Addressing Mental Health, Substance Use Stigma Alongside Infectious Disease

Addressing Mental Health, Substance Use Stigma Alongside Infectious Disease

Psychology Researchers Work to Reduce Stigma in HIV/TB Care in South Africa

For many countries with high rates of infectious diseases like tuberculosis (TB) and HIV/AIDS, the coronavirus pandemic is exacerbating challenges related to diagnosis and treatment. University of Maryland psychology researchers will soon train community health workers to address another common problem associated with disease outbreaks: mental health and substance use stigma.

Supported by two recently awarded grants from the National Institutes of Health (NIH), a UMD research team will partner with the South African Medical Research Council on projects focused on TB and HIV patients in South Africa, home to the largest number of people living with HIV/AIDS and one of the highest rates of TB globally. The same community health workers deployed to interact with HIV and TB patients are now charged with doing home-based testing for COVID-19, which is prevalent and increasing in South Africa.

“Although our grant proposals were submitted prior to COVID-19, these projects will give us an opportunity to support health care workers in interacting with patients who have mental health and substance use problems, which we know are at high risk for increasing during and following the COVID-19 pandemic,” said Jessica Magidson, an assistant psychology professor at UMD and a lead investigator on both research projects.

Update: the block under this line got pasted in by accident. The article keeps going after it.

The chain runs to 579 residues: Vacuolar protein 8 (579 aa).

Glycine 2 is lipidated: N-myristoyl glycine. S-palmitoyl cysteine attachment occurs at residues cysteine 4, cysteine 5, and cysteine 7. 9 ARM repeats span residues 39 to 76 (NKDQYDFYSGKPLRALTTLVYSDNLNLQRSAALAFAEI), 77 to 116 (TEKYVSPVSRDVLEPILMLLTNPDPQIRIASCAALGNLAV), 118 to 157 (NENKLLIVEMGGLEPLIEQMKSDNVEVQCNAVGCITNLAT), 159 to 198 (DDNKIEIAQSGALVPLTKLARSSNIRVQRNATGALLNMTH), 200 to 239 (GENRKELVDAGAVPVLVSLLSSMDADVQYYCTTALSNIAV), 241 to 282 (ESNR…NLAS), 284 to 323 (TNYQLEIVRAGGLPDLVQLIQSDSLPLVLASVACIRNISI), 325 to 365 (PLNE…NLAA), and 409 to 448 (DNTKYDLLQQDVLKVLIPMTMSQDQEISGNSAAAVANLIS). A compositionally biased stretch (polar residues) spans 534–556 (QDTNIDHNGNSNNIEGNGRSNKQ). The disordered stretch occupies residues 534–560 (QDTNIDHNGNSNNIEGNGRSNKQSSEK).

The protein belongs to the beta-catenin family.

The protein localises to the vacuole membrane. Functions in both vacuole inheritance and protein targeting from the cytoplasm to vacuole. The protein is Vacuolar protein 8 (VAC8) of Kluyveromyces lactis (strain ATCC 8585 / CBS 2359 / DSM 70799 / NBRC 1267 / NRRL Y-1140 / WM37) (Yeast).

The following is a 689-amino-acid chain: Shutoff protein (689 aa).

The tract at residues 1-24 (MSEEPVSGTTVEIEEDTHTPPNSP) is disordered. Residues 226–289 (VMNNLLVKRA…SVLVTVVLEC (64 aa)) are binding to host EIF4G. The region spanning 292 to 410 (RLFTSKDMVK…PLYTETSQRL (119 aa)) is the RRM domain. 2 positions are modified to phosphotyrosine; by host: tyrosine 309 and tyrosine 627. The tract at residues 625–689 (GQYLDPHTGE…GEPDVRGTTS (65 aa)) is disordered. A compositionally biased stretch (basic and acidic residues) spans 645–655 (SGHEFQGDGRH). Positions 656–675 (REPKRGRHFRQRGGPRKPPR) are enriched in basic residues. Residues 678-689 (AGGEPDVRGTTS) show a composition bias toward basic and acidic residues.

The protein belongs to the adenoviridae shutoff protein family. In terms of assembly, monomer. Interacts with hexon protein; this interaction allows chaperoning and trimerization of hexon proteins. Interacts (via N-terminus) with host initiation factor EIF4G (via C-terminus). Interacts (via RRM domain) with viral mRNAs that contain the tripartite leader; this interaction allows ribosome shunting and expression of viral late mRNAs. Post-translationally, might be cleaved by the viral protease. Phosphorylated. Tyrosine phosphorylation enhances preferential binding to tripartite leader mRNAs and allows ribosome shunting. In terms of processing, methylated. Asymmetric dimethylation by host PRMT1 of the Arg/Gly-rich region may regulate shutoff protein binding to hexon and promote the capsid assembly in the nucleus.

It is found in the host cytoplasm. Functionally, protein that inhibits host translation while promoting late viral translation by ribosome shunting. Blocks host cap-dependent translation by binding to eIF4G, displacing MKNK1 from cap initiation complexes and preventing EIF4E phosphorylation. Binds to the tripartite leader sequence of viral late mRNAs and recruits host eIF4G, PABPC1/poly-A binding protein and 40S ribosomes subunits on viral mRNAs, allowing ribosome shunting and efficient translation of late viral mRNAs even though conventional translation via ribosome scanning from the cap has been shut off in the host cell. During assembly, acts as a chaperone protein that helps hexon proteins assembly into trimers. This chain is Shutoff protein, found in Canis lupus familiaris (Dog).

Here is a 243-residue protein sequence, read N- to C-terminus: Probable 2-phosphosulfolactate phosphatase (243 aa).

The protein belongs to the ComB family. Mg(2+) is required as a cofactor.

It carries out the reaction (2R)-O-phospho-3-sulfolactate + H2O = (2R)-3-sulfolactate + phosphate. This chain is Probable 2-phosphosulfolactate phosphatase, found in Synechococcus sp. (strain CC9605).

One project, supported by a $600,000 award from the National Institute of Mental Health, involves training community health workers making home visits to HIV and TB patients who have missed clinic appointments. The program aims to reduce stigma around mental health and substance use and develop effective ways to re-engage patients who are struggling with these problems.

The second project, funded by a $360,000 award from the National Institute on Drug Abuse and the Fogarty International Center at NIH, will evaluate how to integrate people with a personal history of substance use into HIV care teams, a strategy that Magidson’s team has been evaluating in the US in response to the opioid crisis.

 “We know from prior studies that community health workers had high levels of stigma toward mental health and substance use. Both programs aim to reduce that stigma as a way to improve patient interactions and enhance engagement in HIV care,” Magidson said. “The NIDA award, in part funded by Fogarty, also supports capacity building and training on stigma research at UMD and in sub-Saharan Africa, with the ultimate goal of building a network of researchers focused on mental health, substance use and HIV stigma.”

In addition to Magidson, Bronwyn Myers from the South African Medical Research Council will serve as a co-principal investigator on both research projects, which will take place over the next 2-3 years. Other collaborators include colleagues at University of Cape Town, the service organization TB/HIV Care, Massachusetts General Hospital and George Washington University. The research team from UMD includes Charles Ma, assistant professor of biostatistics in the UMD School of Public Health; postdoctoral fellow Jennifer Belus in psychology; and clinical psychology doctoral students Kristen Regenauer and Alix Rose.

September 1, 2020


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